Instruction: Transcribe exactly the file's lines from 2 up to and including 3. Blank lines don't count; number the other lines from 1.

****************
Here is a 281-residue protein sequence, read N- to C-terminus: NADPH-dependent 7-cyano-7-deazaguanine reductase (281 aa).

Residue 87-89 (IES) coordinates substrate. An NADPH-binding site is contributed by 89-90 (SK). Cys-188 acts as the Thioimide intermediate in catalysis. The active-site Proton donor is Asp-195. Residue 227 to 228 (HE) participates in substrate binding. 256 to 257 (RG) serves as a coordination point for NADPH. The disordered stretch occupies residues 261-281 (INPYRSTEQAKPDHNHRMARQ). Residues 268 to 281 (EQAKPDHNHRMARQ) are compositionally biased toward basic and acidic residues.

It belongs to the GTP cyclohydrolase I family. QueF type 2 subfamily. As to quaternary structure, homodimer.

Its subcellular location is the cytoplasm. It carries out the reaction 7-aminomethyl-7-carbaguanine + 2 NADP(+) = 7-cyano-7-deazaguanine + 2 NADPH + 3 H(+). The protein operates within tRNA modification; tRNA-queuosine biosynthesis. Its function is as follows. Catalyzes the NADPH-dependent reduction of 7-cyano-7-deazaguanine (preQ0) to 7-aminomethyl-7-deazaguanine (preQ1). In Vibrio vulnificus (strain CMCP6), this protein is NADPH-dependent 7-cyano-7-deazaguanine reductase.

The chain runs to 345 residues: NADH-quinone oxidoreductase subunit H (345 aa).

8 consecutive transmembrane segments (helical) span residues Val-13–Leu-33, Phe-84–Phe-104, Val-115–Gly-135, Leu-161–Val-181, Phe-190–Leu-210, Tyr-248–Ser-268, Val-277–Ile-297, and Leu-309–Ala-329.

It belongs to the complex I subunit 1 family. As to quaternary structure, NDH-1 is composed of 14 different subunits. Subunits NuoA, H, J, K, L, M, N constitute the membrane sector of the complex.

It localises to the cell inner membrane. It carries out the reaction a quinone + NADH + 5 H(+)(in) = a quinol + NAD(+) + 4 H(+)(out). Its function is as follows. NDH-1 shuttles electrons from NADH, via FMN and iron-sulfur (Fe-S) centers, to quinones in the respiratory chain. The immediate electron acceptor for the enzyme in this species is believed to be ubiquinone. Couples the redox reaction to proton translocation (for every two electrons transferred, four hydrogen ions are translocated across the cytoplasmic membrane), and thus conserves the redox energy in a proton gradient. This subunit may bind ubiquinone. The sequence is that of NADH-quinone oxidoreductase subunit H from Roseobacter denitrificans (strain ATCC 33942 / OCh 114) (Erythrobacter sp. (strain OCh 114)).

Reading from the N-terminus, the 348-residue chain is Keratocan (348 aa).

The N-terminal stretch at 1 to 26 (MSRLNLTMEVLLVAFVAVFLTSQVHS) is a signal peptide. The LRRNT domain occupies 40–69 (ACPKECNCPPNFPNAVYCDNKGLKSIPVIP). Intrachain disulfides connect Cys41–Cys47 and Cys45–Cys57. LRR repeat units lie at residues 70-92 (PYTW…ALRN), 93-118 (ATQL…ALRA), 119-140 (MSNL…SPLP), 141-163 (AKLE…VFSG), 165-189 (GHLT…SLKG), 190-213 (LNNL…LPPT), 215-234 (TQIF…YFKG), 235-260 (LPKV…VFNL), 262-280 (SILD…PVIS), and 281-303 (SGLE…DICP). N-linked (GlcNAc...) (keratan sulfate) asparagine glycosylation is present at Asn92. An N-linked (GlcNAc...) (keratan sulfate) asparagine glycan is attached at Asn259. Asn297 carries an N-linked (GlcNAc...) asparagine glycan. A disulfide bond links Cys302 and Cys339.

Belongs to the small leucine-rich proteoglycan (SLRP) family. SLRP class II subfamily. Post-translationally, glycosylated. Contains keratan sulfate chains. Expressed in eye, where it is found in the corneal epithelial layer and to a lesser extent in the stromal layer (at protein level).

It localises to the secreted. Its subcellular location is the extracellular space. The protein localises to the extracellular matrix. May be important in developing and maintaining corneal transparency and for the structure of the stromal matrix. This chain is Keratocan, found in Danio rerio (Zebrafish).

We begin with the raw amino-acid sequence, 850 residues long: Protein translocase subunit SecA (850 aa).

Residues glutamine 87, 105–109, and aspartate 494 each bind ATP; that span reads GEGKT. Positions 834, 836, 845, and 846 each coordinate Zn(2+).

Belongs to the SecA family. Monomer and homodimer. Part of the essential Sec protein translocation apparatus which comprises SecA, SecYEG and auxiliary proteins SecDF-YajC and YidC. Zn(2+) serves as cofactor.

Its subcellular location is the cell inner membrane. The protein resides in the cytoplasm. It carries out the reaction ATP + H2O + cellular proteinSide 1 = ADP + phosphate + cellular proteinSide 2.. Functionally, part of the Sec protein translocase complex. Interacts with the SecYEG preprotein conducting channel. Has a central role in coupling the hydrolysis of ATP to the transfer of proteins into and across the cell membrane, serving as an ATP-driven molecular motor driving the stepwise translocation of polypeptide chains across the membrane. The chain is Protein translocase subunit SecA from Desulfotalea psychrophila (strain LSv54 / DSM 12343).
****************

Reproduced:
Residue 87-89 (IES) coordinates substrate. An NADPH-binding site is contributed by 89-90 (SK). Cys-188 acts as the Thioimide intermediate in catalysis. The active-site Proton donor is Asp-195. Residue 227 to 228 (HE) participates in substrate binding. 256 to 257 (RG) serves as a coordination point for NADPH. The disordered stretch occupies residues 261-281 (INPYRSTEQAKPDHNHRMARQ). Residues 268 to 281 (EQAKPDHNHRMARQ) are compositionally biased toward basic and acidic residues.

It belongs to the GTP cyclohydrolase I family. QueF type 2 subfamily. As to quaternary structure, homodimer.